Counterfeit Detection: 1920 East African Florin

Poorly defined details, combined with rough surfaces, help expose a spurious silver coin.

By Numismatic Guaranty Corporation

Although nearly 1.5 million East African florins were struck in 1920, a specimen can be worth hundreds of dollars today, especially in higher grades. Authenticators at Numismatic Guaranty Corporation (NGC) are always on the lookout for counterfeits, and, sure enough, a spurious example of this coin recently was submitted for certification and grading.

The counterfeit 1920 East African Florin has the correct silver content and weight, but its surfaces are rough and its devices are flat.
Click images to enlarge.

At first glance, the counterfeit florin shown here likely would fool many collectors. It is struck in silver and is the correct weight. However, when it is compared to a genuine example, such as the one shown here, the differences quickly become obvious.

Genuine 1920 East African Florin
Click images to enlarge.

The authentic issue has a naturally aged appearance, as opposed to the counterfeit, which looks like it could have been struck yesterday. The fake also has very weak details, particularly on the high points of the obverse and reverse. However, genuine coins are known to have weak strikes as well, thus lack of detail alone is not a reliable diagnostic.

Often it is necessary to take a closer look at the coin itself, including its surfaces, strike and details. An authenticator must consider all these aspects, both independently and together. While a genuine example might have a weak strike, it likely would not also display the poor details or unusual surfaces typical of a counterfeit piece.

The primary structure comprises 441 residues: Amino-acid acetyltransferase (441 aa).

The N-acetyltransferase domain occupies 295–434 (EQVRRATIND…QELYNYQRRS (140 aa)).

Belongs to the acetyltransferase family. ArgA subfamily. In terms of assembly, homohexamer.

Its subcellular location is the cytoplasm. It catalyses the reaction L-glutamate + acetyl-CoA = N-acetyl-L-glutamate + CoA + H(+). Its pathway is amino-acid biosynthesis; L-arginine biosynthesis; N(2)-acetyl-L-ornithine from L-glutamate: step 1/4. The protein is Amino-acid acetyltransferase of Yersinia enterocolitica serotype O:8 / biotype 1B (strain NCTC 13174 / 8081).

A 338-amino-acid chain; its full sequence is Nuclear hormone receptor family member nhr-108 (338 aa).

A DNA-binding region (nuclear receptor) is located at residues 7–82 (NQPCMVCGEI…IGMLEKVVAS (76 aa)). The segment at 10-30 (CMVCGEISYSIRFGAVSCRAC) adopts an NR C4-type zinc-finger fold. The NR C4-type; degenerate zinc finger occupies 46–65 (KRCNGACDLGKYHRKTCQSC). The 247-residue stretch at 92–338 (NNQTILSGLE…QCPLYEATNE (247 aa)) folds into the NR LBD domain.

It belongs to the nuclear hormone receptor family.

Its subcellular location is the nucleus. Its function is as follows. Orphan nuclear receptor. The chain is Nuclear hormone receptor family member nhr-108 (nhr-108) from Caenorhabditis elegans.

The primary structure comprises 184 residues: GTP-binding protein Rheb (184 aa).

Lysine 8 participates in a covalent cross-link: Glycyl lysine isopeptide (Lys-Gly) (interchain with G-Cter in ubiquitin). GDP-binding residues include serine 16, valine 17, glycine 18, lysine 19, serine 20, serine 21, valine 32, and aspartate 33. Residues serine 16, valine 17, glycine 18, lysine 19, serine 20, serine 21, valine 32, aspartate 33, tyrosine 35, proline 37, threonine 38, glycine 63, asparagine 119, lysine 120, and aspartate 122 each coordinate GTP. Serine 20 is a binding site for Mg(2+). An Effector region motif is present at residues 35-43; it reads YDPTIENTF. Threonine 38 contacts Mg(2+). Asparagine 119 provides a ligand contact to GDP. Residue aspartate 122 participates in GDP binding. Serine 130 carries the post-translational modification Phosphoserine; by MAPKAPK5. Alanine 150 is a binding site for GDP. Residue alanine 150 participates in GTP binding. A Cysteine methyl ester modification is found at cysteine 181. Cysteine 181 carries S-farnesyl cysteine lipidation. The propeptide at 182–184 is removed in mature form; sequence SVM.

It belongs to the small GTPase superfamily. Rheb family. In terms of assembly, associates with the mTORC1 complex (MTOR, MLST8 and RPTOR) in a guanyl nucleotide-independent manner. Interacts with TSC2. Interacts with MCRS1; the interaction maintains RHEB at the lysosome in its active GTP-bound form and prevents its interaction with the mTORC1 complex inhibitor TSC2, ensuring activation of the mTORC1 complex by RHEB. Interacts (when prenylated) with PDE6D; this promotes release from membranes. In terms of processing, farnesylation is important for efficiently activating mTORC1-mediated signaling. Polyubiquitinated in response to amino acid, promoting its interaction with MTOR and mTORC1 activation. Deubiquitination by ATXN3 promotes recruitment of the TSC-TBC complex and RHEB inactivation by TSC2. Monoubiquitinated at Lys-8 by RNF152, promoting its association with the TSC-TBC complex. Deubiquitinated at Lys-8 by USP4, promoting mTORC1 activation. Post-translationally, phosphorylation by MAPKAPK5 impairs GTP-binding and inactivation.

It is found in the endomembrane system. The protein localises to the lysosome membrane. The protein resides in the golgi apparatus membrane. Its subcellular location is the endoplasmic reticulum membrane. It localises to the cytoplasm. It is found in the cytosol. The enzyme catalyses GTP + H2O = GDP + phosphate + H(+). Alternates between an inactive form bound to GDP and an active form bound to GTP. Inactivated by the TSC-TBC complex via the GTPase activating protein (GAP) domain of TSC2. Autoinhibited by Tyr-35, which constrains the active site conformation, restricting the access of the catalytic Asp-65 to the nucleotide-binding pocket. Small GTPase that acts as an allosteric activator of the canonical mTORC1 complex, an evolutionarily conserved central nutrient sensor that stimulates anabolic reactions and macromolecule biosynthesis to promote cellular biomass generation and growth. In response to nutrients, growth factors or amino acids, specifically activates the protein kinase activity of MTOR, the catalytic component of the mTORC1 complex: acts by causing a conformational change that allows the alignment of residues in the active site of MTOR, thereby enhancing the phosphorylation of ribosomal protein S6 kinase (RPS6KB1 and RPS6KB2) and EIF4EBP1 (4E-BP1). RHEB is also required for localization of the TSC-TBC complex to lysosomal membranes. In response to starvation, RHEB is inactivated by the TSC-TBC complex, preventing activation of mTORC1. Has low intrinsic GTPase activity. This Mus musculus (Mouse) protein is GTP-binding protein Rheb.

The rim on the counterfeit (left) is poorly delineated and appears to blend with the denticles.
Click images to enlarge.

For example, the portrait of King George V is noticeably flat, and the rim is poorly struck between 5 and 9 o’clock. Instead of having a sharp definition between the rim and the denticles, as is the case on the genuine coin, the rim appears to meld with the denticles, as the striking pressure was not enough to fully form the rim. This diagnostic is common to lower-quality fakes.

A comparison of the lion on the reverse reveals a rough texture and lack of definition on the counterfeit (left), the result of insufficient striking pressure.
Click images to enlarge.

The reverses likewise show notable differences, particularly in the lion. On the counterfeit, note the rough texture on the high points of the image. That pebbly surface is on the planchet itself, which did not adequately fill the die because of insufficient striking pressure. Clearly, the forger’s press was not as strong as that used to strike the originals.

A professional grader would instantly recognize the counterfeit simply by the appearance of its surfaces. With careful examination and study, a less-experienced collector probably would come to the same conclusion.

Reproduced with permission from the July 2018 edition of The Numismatist, official publication of the American Numismatic Association

Articles List